Matthew 18:15-17 “If your brother sins against you, go and show him his fault, just between the two of you. If he listens to you, you have won your brother over. But if he will not listen, take one or two others along, so that ‘every word may be established by the testimony of two or three witnesses.’ If he refuses to listen to them, tell it to the church; and if he refuses to listen even to the church, treat him as you would a pagan or tax collector.’”
Each step in this process, this practice of confronting sin, may take more than one meeting, depending on the situation. These aren’t legal procedures we have to fulfill to get rid of someone. They are works of love designed to restore and to reconcile.
One or two others provide a testimony that works in two directions. If the person who committed the sin continues to defend it, and later the whole church needs to become involved, then these witnesses help to establish the facts of the matter. They can vouch for the fact that the sin was committed, that it is being defended, and that the victim has been taking the appropriate steps to try to reconcile.
Just as important, these one or two others can testify to the guilty in defense of what the Bible has to say on this matter. This is not just a matter of “one man’s interpretation.” This is what God’s word has to say. Jesus involves more people in applying God’s word to a sinner’s heart so that it can do the work it needs to do.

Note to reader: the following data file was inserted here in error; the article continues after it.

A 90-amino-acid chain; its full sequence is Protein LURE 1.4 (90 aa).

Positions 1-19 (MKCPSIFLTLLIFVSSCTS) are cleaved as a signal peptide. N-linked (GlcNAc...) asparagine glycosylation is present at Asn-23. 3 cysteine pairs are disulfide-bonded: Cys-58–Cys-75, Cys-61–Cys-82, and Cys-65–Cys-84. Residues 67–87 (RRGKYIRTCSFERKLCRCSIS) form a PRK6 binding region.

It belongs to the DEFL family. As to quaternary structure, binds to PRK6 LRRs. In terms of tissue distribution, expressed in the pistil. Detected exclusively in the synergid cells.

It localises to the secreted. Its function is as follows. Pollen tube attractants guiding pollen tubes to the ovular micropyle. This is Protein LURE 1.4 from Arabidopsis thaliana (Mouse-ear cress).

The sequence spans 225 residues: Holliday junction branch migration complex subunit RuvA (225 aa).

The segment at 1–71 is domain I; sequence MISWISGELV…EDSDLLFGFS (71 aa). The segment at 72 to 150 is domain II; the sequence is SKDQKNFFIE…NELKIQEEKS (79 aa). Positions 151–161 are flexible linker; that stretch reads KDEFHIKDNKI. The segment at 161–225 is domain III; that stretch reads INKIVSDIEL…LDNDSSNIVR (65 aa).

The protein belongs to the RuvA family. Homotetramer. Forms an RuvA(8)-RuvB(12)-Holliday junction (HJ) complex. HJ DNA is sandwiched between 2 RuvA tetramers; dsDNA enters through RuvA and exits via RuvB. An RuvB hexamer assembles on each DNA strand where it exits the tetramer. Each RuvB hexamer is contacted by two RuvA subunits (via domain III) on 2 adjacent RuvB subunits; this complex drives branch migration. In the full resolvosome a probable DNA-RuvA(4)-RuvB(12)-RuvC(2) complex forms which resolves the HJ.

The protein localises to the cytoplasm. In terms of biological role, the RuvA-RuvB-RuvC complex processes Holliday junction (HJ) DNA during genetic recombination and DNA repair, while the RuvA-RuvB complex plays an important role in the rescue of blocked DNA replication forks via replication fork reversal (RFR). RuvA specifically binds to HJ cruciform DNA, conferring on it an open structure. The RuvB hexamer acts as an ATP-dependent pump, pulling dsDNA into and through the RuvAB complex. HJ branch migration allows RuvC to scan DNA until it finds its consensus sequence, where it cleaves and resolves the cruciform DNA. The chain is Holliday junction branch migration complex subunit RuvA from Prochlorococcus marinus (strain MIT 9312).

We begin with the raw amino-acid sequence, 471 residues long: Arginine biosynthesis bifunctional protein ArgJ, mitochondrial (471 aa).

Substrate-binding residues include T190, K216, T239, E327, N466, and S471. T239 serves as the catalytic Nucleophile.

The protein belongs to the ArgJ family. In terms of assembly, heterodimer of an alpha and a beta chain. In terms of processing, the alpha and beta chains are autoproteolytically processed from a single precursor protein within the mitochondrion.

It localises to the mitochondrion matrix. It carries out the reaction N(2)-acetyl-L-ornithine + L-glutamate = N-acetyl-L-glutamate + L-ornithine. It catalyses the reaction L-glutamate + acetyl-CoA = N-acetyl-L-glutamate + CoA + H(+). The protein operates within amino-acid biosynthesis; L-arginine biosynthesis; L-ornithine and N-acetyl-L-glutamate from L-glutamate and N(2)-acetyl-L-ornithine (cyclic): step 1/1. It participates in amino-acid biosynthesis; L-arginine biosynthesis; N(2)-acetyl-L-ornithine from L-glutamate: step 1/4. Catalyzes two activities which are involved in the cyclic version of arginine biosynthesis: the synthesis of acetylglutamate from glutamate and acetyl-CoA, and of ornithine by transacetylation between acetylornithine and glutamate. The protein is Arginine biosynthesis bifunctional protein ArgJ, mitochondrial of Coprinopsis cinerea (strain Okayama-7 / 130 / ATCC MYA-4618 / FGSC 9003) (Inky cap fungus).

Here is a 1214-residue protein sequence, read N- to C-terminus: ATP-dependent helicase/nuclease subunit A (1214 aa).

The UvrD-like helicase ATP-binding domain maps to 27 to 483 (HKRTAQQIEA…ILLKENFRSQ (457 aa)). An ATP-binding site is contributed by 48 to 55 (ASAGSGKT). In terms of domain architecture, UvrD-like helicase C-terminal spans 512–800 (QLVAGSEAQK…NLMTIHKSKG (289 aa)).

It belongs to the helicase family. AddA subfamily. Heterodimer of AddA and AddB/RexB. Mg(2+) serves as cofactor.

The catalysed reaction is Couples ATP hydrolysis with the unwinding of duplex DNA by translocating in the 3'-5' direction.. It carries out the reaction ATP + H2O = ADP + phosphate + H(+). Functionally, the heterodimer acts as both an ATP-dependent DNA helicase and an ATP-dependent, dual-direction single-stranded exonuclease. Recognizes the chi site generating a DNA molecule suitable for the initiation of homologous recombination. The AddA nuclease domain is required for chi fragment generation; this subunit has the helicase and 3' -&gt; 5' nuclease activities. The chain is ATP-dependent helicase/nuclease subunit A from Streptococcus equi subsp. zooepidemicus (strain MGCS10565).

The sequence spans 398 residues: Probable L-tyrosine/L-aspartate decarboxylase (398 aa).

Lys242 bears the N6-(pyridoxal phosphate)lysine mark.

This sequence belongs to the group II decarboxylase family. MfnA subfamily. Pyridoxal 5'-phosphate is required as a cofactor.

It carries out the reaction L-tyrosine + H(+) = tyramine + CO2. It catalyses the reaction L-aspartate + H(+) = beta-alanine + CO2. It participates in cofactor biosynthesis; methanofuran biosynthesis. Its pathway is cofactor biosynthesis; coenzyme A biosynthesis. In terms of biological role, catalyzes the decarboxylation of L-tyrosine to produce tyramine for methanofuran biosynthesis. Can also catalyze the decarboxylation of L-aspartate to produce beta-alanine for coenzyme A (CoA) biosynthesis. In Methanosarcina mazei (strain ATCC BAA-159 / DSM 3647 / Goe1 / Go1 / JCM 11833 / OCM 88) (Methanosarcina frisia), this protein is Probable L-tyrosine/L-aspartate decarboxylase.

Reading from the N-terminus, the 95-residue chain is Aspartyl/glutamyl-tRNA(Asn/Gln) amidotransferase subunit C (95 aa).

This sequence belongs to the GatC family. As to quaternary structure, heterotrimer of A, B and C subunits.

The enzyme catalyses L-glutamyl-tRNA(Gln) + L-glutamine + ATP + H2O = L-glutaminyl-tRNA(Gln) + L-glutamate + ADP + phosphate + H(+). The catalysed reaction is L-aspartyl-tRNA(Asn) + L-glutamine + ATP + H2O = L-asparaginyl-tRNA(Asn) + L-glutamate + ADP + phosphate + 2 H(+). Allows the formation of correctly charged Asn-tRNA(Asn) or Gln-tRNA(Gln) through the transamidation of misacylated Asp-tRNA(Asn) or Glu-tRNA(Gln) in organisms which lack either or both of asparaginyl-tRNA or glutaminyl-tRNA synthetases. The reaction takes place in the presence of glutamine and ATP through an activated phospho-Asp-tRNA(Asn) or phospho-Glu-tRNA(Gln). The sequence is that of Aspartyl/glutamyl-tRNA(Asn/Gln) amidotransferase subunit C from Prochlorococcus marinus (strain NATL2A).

If we break through to repentance, confession, and forgiveness, then a brother or sister has been won. The matter is closed and goes no further. Jesus assumes we understand that before going on to explain the next steps, in case they still are necessary. “If he refuses to listen to them, tell it to the church; and if he refuses to listen even to the church, treat him as you would a pagan or tax collector.”
Eventually we have to deal with unrepentance publicly. Keeping it private isn’t helping the person caught in sin. The whole church needs to know, not as a matter of gossip (at this point it may actually help to prevent gossip), but so that the whole body of Christ can unite in trying win this person back from the edge of unbelief.
When this fails, Jesus calls on us to put into practice the full measure of our love. “Treat him as you would a pagan or a tax collector.” No longer regard this person as a fellow Christian. No longer give him the rights of member of your Christian congregation. We might continue to hope that such people will come to church, because God’s word is the only thing that can change their hearts. Unless this happens, we no longer regard them members of the body of Christ. If they die in that condition (though only God knows their hearts with absolute certainty), we no longer hold out hope for their souls.
Not surprisingly, many people do not consider that loving. Some even question whether it is legal. But this is clearly what Jesus asks us to do. Would it be better just to watch a person destroy himself spiritually, possibly give others the impression that sin is acceptable, spreading the danger further?
Twelve step programs promote similar interventions by family and friends if someone is drinking himself to death. I have heard of lifeguards punching a drowning swimmer unconscious so that he doesn’t drown the two of them. The practice of refusing the unrepentant sinner the status of believer, and removing his membership privileges, is our last, desperate act to save him. Its goal is still to share the good news of forgiveness and the joy of restoration. Excommunication is the last full measure of our love.